A ball in behind to Farrell who plays long to Earl’s and who hasn’t quite read it.
Regardless by the time the next ruck forms Saracens have pulled over half of Leicester’s defenders into this half of the pitch.
While most teams would catch their breath and organise after the line break with a carry-off 10, Saracens immediately go to the far edge to keep Leicester’s defence moving and adjusting to a threat in a completely different part of the pitch.
Regardless of whether the bounced ball disrupts the move or not Leicester are chasing the attack.
As Lewington tidies it up consider how much ground Leicester have had to cover laterally to get to this point.
Judge carries off van Zyl and even with the slower ball, we can see there are 8 defenders in and around the ruck. Van Zyl’s pass gets Farrell nice and wide and Vunipola, Tompkins and George all make the pod with Lozowski making the tail.
Farrell picks George who fades outside and through the gap between Gopperth and Cockanasigna, Marlins gets on his shoulder and with momentum crashes over.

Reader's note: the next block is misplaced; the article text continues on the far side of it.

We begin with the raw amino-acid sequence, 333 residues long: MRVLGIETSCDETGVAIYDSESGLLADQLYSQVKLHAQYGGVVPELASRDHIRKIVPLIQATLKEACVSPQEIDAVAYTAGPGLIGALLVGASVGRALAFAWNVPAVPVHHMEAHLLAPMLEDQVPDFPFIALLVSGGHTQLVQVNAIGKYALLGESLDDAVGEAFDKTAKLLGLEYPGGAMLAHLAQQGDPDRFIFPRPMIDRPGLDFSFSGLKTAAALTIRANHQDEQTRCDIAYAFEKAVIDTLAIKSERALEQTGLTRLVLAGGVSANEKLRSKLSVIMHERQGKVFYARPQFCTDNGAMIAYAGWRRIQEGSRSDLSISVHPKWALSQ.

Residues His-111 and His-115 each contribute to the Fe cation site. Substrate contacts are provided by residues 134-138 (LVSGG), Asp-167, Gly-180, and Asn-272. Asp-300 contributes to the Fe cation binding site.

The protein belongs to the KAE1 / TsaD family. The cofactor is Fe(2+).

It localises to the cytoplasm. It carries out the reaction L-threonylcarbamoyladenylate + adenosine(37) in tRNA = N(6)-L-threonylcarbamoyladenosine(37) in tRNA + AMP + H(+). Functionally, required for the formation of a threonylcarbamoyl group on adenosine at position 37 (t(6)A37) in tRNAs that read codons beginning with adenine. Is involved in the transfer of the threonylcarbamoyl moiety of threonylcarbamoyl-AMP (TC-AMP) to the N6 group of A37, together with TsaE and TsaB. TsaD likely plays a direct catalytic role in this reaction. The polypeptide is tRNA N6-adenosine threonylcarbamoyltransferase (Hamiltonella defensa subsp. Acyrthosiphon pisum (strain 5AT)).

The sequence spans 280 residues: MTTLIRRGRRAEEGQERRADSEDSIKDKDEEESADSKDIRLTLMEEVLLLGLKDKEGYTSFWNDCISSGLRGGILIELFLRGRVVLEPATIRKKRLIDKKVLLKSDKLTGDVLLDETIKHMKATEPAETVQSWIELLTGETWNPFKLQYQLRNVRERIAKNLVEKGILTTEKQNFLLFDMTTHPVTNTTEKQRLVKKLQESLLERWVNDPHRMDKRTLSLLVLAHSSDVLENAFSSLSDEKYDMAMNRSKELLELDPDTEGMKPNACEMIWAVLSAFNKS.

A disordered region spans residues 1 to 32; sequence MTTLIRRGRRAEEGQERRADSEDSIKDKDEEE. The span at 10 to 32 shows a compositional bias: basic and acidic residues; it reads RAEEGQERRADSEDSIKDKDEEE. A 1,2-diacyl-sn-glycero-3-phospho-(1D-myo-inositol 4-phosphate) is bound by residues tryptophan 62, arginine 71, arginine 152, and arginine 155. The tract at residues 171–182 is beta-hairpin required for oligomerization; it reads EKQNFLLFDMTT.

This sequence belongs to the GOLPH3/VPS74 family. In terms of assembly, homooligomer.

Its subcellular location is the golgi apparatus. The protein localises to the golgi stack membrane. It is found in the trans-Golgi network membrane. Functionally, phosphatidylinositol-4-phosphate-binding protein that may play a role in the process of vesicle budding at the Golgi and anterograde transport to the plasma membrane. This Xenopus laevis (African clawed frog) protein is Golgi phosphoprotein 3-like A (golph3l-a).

George’s work rate and reading of the game here are phenomenal, the ground he covers to get into this position and the awareness to drift off his line out of Gopperths vision before jamming back in. Notice how Gopperth is looking in watching what unfolds with Vunipola and Tompkins.
Gopperth never stood a chance.
It’s also a wonderful pass from Farrell, who waits until the defence has made a decision before firing it with enough power that George can drift off to get outside Gopperth.
As with the previous AOAT looking at Daly’s try vs Harlequins, this is a wonderful example of Saracen’s continuing ability to transition seamlessly between unstructured and structured attacking play.
The Phase play Kings: A New Breed of Saracen
For a team that’s long been considered boring Saracens have shed their skin in some style scoring 21 points from a transition attack they also scored all but one of their tries in under 5 phases.
3 wins from 3 games, all with try bonus points see them walk away with 15 points sitting pretty at the top of the Premiership.
It’s a scintillating style of play that saw their starting backline make 249m compared to Leicester’s 104m despite being significantly down on possession and territory.
Saracens are not alone in this, with all of the teams in the European leagues capable of playing some truly exciting Rugby, Europe promises to be an excellent competition this year.
Saracens start their campaign against Edinburgh at the Stone X in December and then away to Lyon the following week. Their ability to hit the European tournament with their all-court game still in dominant form will be key to their success.
Author: The Dead Ball Area